What does sacrament mean in the Catholic faith?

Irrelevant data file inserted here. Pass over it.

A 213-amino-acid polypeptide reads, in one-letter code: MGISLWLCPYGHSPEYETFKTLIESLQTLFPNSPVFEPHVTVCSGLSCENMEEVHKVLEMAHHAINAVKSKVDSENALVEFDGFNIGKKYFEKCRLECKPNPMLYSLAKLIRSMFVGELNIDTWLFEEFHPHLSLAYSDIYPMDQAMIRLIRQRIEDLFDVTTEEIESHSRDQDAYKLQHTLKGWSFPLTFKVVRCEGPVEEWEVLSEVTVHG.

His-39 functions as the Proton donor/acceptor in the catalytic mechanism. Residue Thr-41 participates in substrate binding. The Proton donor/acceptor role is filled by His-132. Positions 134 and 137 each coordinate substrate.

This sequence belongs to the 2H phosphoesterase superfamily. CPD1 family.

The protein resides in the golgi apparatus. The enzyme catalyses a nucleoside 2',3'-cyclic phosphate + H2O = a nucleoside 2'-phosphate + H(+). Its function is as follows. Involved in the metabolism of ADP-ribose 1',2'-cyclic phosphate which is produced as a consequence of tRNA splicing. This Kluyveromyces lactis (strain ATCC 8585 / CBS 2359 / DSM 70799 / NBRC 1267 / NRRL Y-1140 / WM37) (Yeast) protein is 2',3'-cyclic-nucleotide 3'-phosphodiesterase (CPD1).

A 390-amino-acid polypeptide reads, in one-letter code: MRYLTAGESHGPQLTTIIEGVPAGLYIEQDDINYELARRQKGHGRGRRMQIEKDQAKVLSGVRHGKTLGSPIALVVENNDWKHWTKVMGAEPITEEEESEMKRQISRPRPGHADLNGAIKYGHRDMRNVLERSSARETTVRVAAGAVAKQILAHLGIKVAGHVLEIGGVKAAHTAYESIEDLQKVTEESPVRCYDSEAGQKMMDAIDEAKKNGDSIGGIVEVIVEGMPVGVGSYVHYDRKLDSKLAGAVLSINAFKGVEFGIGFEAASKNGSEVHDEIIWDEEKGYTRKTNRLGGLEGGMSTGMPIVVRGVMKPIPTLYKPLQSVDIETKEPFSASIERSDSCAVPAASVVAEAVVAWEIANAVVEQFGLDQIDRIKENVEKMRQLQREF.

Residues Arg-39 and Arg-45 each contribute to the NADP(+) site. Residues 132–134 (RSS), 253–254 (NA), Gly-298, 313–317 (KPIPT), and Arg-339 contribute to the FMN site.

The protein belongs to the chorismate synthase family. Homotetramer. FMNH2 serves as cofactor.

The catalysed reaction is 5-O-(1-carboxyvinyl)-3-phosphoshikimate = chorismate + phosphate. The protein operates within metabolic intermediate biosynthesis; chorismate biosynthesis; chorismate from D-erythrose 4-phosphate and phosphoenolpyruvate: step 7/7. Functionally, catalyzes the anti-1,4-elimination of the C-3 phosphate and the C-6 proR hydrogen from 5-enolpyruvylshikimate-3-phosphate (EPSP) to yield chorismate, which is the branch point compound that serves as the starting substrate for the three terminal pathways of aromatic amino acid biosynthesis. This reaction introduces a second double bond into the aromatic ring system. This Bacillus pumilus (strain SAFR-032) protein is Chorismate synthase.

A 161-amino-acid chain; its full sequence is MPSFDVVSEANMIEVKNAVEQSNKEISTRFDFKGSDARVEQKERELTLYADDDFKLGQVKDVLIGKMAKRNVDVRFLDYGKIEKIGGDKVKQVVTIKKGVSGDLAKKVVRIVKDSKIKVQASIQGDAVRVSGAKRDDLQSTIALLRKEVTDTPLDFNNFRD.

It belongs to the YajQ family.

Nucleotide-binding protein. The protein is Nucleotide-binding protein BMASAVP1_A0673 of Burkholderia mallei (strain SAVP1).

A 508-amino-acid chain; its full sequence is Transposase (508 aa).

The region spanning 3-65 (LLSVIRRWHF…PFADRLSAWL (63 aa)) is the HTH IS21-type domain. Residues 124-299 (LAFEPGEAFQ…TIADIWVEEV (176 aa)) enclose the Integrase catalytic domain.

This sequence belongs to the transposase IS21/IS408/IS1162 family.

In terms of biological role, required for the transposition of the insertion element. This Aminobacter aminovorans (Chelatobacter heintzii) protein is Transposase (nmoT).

Roman Catholic AnswerBefore Vatican Council II, there were three volumes of the Baltimore Catechism which you learned by memorizing the questions and answers – memorizing them exactly by rote and repeating them back, exactly. Below are the relevant questions from Volume III of the Baltimore Catechism:Q. 574. What is a Sacrament?A. A Sacrament is an outward sign instituted by Christ to give grace.Q. 575. Are these three things, namely: An outward or visible sign, the institution of that sign by Christ, and the giving of grace through the use of that sign, always necessary for the existence of a Sacrament?A. These three things, namely: 1.An outward or visible sign, the institution of that sign by Christ, and the giving of grace through the use of that sign, are always necessary for the existence of a Sacrament, and if any of the three be wanting there can be no Sacrament.from Pocket Catholic Dictionary by John A. Hardon, S.J. Image Books c 1980, 1985 Sacrament. A sensible sign, instituted by Jesus Christ, by which invisible grace and inward sanctification are communicated to the soul. The essential elements of a sacrament of the New Law are institution by Christ the God-man during his visible stay on earth, and a sensibly perceptible rite that actually confers the supernatural grace it symbolizes. In a broad sense every external sign of internal divine blessing is a sacrament. And in this sense there were already sacraments in the Old Law, such as the practice of circumcision. But, as the Council of Trent defined, these ancient rites differed essentially from the sacraments of the New Law, they did not really contain the grace they signified, nor was the fullness of grace yet available through visible channels merited and established by the Savior.